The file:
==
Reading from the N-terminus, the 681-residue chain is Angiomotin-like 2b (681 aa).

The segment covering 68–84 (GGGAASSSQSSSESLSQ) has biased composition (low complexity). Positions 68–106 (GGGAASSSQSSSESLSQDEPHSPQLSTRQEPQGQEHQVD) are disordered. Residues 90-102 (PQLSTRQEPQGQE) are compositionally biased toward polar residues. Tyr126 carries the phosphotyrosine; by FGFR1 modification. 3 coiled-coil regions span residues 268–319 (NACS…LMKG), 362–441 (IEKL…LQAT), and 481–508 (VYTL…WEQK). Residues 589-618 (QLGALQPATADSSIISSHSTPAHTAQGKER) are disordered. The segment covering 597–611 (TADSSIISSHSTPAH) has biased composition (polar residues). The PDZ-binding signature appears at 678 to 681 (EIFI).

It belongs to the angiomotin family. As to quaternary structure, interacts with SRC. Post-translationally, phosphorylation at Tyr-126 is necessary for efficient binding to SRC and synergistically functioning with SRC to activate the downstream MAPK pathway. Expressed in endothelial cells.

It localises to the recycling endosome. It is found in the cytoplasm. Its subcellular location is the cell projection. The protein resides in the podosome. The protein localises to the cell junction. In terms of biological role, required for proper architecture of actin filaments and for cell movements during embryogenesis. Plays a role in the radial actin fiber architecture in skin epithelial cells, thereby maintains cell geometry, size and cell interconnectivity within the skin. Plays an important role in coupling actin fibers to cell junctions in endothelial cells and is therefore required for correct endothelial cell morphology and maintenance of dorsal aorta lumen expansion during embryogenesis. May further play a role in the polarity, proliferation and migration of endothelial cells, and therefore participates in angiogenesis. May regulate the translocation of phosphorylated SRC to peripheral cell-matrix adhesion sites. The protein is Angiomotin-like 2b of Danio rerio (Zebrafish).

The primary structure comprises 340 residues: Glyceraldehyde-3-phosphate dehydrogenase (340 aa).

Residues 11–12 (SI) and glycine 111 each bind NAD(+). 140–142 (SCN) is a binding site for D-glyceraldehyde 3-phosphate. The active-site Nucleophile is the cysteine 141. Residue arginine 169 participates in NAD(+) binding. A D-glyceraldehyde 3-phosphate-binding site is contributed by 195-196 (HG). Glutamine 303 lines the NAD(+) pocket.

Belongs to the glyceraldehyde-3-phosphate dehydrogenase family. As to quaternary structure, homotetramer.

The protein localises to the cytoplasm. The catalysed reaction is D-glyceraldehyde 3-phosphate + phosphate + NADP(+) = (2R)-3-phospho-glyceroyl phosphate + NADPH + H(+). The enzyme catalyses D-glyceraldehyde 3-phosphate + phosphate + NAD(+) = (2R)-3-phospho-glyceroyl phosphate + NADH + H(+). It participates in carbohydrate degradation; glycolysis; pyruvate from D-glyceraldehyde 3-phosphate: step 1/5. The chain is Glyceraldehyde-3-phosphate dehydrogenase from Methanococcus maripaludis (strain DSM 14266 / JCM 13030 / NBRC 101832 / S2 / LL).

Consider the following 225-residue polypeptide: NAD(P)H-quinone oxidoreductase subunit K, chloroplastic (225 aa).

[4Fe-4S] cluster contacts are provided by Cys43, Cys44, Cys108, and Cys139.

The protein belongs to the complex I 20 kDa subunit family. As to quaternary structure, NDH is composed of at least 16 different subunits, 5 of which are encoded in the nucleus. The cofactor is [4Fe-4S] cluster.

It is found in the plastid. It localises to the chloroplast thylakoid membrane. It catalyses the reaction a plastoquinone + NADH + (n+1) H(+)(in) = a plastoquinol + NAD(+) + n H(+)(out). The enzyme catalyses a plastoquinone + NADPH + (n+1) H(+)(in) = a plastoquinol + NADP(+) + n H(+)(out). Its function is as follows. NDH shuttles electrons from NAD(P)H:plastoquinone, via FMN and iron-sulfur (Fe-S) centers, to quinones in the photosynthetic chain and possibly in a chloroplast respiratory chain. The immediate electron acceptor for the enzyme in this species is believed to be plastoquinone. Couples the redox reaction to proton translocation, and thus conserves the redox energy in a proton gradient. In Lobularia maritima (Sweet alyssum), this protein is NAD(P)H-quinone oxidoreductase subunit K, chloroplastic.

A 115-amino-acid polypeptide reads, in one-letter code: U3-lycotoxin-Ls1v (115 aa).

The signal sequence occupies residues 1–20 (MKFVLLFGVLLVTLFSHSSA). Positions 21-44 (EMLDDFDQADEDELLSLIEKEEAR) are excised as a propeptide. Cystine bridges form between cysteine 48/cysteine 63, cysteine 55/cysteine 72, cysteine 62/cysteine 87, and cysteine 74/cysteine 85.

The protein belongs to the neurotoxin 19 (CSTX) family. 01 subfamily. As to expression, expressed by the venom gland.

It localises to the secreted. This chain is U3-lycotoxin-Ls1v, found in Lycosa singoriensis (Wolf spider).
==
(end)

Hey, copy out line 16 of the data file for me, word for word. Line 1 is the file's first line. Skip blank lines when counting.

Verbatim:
It localises to the secreted. This chain is U3-lycotoxin-Ls1v, found in Lycosa singoriensis (Wolf spider).